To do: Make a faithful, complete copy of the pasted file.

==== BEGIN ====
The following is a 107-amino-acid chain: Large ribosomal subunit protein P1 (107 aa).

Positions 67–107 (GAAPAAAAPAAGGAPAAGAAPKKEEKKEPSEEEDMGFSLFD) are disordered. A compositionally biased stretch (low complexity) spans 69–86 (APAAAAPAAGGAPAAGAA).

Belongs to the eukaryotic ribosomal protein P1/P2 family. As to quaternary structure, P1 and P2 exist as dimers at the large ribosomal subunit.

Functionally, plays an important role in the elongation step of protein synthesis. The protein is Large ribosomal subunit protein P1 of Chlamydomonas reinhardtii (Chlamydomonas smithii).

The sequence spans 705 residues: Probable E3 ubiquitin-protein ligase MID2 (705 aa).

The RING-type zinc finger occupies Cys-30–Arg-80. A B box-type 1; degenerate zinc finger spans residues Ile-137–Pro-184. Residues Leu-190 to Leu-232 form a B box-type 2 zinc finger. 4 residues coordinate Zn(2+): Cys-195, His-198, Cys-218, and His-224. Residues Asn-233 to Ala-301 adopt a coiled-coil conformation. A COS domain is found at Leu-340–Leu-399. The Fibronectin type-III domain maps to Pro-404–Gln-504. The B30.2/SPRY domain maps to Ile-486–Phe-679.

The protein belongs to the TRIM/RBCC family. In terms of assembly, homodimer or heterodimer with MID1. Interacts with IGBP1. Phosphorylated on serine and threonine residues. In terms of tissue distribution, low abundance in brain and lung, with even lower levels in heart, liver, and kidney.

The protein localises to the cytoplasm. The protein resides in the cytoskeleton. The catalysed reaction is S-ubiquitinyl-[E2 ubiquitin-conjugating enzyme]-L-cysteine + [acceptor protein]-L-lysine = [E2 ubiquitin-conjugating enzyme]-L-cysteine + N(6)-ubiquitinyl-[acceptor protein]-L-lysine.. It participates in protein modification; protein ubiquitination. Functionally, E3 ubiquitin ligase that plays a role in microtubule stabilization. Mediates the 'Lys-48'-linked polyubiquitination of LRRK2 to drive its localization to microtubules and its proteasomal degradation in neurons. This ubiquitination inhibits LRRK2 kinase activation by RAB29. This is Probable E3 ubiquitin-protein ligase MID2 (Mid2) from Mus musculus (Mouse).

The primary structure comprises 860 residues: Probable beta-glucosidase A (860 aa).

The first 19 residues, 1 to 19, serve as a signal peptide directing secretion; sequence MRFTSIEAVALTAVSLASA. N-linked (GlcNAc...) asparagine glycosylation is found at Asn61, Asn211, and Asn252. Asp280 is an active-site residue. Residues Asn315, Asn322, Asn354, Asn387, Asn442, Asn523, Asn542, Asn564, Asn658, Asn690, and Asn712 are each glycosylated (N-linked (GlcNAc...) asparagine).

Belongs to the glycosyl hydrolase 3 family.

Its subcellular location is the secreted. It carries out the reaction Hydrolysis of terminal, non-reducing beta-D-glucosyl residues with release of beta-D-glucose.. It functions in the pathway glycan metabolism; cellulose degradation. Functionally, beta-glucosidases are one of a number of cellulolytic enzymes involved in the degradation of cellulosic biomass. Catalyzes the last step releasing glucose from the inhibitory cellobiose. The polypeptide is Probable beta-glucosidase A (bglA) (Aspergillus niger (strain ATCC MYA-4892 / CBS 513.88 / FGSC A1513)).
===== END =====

The following is a 107-amino-acid chain: Large ribosomal subunit protein P1 (107 aa).

Positions 67–107 (GAAPAAAAPAAGGAPAAGAAPKKEEKKEPSEEEDMGFSLFD) are disordered. A compositionally biased stretch (low complexity) spans 69–86 (APAAAAPAAGGAPAAGAA).

Belongs to the eukaryotic ribosomal protein P1/P2 family. As to quaternary structure, P1 and P2 exist as dimers at the large ribosomal subunit.

Functionally, plays an important role in the elongation step of protein synthesis. The protein is Large ribosomal subunit protein P1 of Chlamydomonas reinhardtii (Chlamydomonas smithii).

The sequence spans 705 residues: Probable E3 ubiquitin-protein ligase MID2 (705 aa).

The RING-type zinc finger occupies Cys-30–Arg-80. A B box-type 1; degenerate zinc finger spans residues Ile-137–Pro-184. Residues Leu-190 to Leu-232 form a B box-type 2 zinc finger. 4 residues coordinate Zn(2+): Cys-195, His-198, Cys-218, and His-224. Residues Asn-233 to Ala-301 adopt a coiled-coil conformation. A COS domain is found at Leu-340–Leu-399. The Fibronectin type-III domain maps to Pro-404–Gln-504. The B30.2/SPRY domain maps to Ile-486–Phe-679.

The protein belongs to the TRIM/RBCC family. In terms of assembly, homodimer or heterodimer with MID1. Interacts with IGBP1. Phosphorylated on serine and threonine residues. In terms of tissue distribution, low abundance in brain and lung, with even lower levels in heart, liver, and kidney.

The protein localises to the cytoplasm. The protein resides in the cytoskeleton. The catalysed reaction is S-ubiquitinyl-[E2 ubiquitin-conjugating enzyme]-L-cysteine + [acceptor protein]-L-lysine = [E2 ubiquitin-conjugating enzyme]-L-cysteine + N(6)-ubiquitinyl-[acceptor protein]-L-lysine.. It participates in protein modification; protein ubiquitination. Functionally, E3 ubiquitin ligase that plays a role in microtubule stabilization. Mediates the 'Lys-48'-linked polyubiquitination of LRRK2 to drive its localization to microtubules and its proteasomal degradation in neurons. This ubiquitination inhibits LRRK2 kinase activation by RAB29. This is Probable E3 ubiquitin-protein ligase MID2 (Mid2) from Mus musculus (Mouse).

The primary structure comprises 860 residues: Probable beta-glucosidase A (860 aa).

The first 19 residues, 1 to 19, serve as a signal peptide directing secretion; sequence MRFTSIEAVALTAVSLASA. N-linked (GlcNAc...) asparagine glycosylation is found at Asn61, Asn211, and Asn252. Asp280 is an active-site residue. Residues Asn315, Asn322, Asn354, Asn387, Asn442, Asn523, Asn542, Asn564, Asn658, Asn690, and Asn712 are each glycosylated (N-linked (GlcNAc...) asparagine).

Belongs to the glycosyl hydrolase 3 family.

Its subcellular location is the secreted. It carries out the reaction Hydrolysis of terminal, non-reducing beta-D-glucosyl residues with release of beta-D-glucose.. It functions in the pathway glycan metabolism; cellulose degradation. Functionally, beta-glucosidases are one of a number of cellulolytic enzymes involved in the degradation of cellulosic biomass. Catalyzes the last step releasing glucose from the inhibitory cellobiose. The polypeptide is Probable beta-glucosidase A (bglA) (Aspergillus niger (strain ATCC MYA-4892 / CBS 513.88 / FGSC A1513)).